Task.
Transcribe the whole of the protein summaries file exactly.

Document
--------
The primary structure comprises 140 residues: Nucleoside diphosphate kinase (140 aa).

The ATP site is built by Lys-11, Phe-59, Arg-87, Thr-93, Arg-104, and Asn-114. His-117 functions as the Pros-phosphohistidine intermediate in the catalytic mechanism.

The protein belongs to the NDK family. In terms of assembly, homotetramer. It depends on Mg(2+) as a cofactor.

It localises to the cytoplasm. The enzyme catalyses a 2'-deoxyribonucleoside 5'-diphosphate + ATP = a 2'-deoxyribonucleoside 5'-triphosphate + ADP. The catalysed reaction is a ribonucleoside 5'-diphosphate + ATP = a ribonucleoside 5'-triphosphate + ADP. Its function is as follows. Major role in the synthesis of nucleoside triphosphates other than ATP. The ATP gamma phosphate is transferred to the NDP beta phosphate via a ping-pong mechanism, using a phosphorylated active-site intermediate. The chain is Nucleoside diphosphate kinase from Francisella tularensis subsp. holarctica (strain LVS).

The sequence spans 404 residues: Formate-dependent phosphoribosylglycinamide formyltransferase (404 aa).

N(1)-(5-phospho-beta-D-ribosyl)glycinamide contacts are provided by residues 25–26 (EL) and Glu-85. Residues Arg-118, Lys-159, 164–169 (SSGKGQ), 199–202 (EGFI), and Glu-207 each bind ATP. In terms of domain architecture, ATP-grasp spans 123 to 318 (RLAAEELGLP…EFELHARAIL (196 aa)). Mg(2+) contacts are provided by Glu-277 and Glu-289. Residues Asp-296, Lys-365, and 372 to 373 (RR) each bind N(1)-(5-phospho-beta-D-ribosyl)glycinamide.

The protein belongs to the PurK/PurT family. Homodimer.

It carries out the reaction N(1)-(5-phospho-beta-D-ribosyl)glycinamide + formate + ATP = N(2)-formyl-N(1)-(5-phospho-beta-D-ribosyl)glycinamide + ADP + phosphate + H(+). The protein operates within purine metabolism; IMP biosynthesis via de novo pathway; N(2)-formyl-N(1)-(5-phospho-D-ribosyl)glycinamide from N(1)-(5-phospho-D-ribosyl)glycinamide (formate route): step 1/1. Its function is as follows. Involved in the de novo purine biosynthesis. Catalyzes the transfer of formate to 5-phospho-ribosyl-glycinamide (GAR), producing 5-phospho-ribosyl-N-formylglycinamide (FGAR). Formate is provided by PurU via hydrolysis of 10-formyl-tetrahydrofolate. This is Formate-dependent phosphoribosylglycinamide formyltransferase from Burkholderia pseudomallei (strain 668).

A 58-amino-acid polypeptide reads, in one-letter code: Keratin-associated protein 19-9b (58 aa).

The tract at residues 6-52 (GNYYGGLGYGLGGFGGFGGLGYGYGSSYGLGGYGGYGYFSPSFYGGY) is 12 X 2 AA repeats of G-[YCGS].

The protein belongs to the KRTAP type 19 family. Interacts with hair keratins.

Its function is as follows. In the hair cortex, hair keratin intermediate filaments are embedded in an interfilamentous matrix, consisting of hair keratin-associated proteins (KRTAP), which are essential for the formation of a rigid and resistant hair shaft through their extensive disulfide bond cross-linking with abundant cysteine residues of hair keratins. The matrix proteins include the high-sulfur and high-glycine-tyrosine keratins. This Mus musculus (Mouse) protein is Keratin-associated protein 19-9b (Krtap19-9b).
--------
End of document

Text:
The primary structure comprises 140 residues: Nucleoside diphosphate kinase (140 aa).

The ATP site is built by Lys-11, Phe-59, Arg-87, Thr-93, Arg-104, and Asn-114. His-117 functions as the Pros-phosphohistidine intermediate in the catalytic mechanism.

The protein belongs to the NDK family. In terms of assembly, homotetramer. It depends on Mg(2+) as a cofactor.

It localises to the cytoplasm. The enzyme catalyses a 2'-deoxyribonucleoside 5'-diphosphate + ATP = a 2'-deoxyribonucleoside 5'-triphosphate + ADP. The catalysed reaction is a ribonucleoside 5'-diphosphate + ATP = a ribonucleoside 5'-triphosphate + ADP. Its function is as follows. Major role in the synthesis of nucleoside triphosphates other than ATP. The ATP gamma phosphate is transferred to the NDP beta phosphate via a ping-pong mechanism, using a phosphorylated active-site intermediate. The chain is Nucleoside diphosphate kinase from Francisella tularensis subsp. holarctica (strain LVS).

The sequence spans 404 residues: Formate-dependent phosphoribosylglycinamide formyltransferase (404 aa).

N(1)-(5-phospho-beta-D-ribosyl)glycinamide contacts are provided by residues 25–26 (EL) and Glu-85. Residues Arg-118, Lys-159, 164–169 (SSGKGQ), 199–202 (EGFI), and Glu-207 each bind ATP. In terms of domain architecture, ATP-grasp spans 123 to 318 (RLAAEELGLP…EFELHARAIL (196 aa)). Mg(2+) contacts are provided by Glu-277 and Glu-289. Residues Asp-296, Lys-365, and 372 to 373 (RR) each bind N(1)-(5-phospho-beta-D-ribosyl)glycinamide.

The protein belongs to the PurK/PurT family. Homodimer.

It carries out the reaction N(1)-(5-phospho-beta-D-ribosyl)glycinamide + formate + ATP = N(2)-formyl-N(1)-(5-phospho-beta-D-ribosyl)glycinamide + ADP + phosphate + H(+). The protein operates within purine metabolism; IMP biosynthesis via de novo pathway; N(2)-formyl-N(1)-(5-phospho-D-ribosyl)glycinamide from N(1)-(5-phospho-D-ribosyl)glycinamide (formate route): step 1/1. Its function is as follows. Involved in the de novo purine biosynthesis. Catalyzes the transfer of formate to 5-phospho-ribosyl-glycinamide (GAR), producing 5-phospho-ribosyl-N-formylglycinamide (FGAR). Formate is provided by PurU via hydrolysis of 10-formyl-tetrahydrofolate. This is Formate-dependent phosphoribosylglycinamide formyltransferase from Burkholderia pseudomallei (strain 668).

A 58-amino-acid polypeptide reads, in one-letter code: Keratin-associated protein 19-9b (58 aa).

The tract at residues 6-52 (GNYYGGLGYGLGGFGGFGGLGYGYGSSYGLGGYGGYGYFSPSFYGGY) is 12 X 2 AA repeats of G-[YCGS].

The protein belongs to the KRTAP type 19 family. Interacts with hair keratins.

Its function is as follows. In the hair cortex, hair keratin intermediate filaments are embedded in an interfilamentous matrix, consisting of hair keratin-associated proteins (KRTAP), which are essential for the formation of a rigid and resistant hair shaft through their extensive disulfide bond cross-linking with abundant cysteine residues of hair keratins. The matrix proteins include the high-sulfur and high-glycine-tyrosine keratins. This Mus musculus (Mouse) protein is Keratin-associated protein 19-9b (Krtap19-9b).